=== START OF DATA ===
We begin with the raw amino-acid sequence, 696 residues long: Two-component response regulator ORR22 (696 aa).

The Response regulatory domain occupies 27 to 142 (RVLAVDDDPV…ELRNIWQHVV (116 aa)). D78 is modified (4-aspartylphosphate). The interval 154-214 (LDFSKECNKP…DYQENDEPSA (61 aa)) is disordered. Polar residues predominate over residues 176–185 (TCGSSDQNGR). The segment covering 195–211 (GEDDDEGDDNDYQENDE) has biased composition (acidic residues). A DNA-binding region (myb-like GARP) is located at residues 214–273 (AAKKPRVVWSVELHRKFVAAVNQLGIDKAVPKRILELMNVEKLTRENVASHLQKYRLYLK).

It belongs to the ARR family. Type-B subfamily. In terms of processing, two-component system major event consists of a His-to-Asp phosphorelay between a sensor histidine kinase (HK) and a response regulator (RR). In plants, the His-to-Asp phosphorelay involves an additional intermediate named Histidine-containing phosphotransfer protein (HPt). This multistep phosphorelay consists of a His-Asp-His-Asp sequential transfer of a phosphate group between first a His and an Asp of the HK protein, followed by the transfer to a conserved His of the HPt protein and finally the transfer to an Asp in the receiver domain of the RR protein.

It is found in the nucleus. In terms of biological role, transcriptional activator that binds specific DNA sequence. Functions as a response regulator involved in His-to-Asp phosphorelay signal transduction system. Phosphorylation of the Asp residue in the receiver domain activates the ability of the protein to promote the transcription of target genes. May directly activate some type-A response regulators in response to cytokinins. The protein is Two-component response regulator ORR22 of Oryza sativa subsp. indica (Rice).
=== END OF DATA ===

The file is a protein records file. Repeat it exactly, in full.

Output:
We begin with the raw amino-acid sequence, 696 residues long: Two-component response regulator ORR22 (696 aa).

The Response regulatory domain occupies 27 to 142 (RVLAVDDDPV…ELRNIWQHVV (116 aa)). D78 is modified (4-aspartylphosphate). The interval 154-214 (LDFSKECNKP…DYQENDEPSA (61 aa)) is disordered. Polar residues predominate over residues 176–185 (TCGSSDQNGR). The segment covering 195–211 (GEDDDEGDDNDYQENDE) has biased composition (acidic residues). A DNA-binding region (myb-like GARP) is located at residues 214–273 (AAKKPRVVWSVELHRKFVAAVNQLGIDKAVPKRILELMNVEKLTRENVASHLQKYRLYLK).

It belongs to the ARR family. Type-B subfamily. In terms of processing, two-component system major event consists of a His-to-Asp phosphorelay between a sensor histidine kinase (HK) and a response regulator (RR). In plants, the His-to-Asp phosphorelay involves an additional intermediate named Histidine-containing phosphotransfer protein (HPt). This multistep phosphorelay consists of a His-Asp-His-Asp sequential transfer of a phosphate group between first a His and an Asp of the HK protein, followed by the transfer to a conserved His of the HPt protein and finally the transfer to an Asp in the receiver domain of the RR protein.

It is found in the nucleus. In terms of biological role, transcriptional activator that binds specific DNA sequence. Functions as a response regulator involved in His-to-Asp phosphorelay signal transduction system. Phosphorylation of the Asp residue in the receiver domain activates the ability of the protein to promote the transcription of target genes. May directly activate some type-A response regulators in response to cytokinins. The protein is Two-component response regulator ORR22 of Oryza sativa subsp. indica (Rice).